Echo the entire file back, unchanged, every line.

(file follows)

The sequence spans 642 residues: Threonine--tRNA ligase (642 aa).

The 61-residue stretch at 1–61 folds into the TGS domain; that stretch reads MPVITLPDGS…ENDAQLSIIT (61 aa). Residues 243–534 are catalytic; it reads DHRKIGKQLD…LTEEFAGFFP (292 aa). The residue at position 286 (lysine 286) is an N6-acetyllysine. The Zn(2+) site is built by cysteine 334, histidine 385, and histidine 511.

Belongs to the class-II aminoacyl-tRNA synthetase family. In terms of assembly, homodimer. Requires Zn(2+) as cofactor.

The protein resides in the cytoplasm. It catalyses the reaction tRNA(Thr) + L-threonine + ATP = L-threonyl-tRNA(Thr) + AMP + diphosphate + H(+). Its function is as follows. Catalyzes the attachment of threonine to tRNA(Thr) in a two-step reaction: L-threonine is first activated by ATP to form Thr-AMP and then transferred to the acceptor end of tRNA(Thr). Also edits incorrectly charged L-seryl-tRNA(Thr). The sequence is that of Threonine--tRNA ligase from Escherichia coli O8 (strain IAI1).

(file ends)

The sequence spans 642 residues: Threonine--tRNA ligase (642 aa).

The 61-residue stretch at 1–61 folds into the TGS domain; that stretch reads MPVITLPDGS…ENDAQLSIIT (61 aa). Residues 243–534 are catalytic; it reads DHRKIGKQLD…LTEEFAGFFP (292 aa). The residue at position 286 (lysine 286) is an N6-acetyllysine. The Zn(2+) site is built by cysteine 334, histidine 385, and histidine 511.

Belongs to the class-II aminoacyl-tRNA synthetase family. In terms of assembly, homodimer. Requires Zn(2+) as cofactor.

The protein resides in the cytoplasm. It catalyses the reaction tRNA(Thr) + L-threonine + ATP = L-threonyl-tRNA(Thr) + AMP + diphosphate + H(+). Its function is as follows. Catalyzes the attachment of threonine to tRNA(Thr) in a two-step reaction: L-threonine is first activated by ATP to form Thr-AMP and then transferred to the acceptor end of tRNA(Thr). Also edits incorrectly charged L-seryl-tRNA(Thr). The sequence is that of Threonine--tRNA ligase from Escherichia coli O8 (strain IAI1).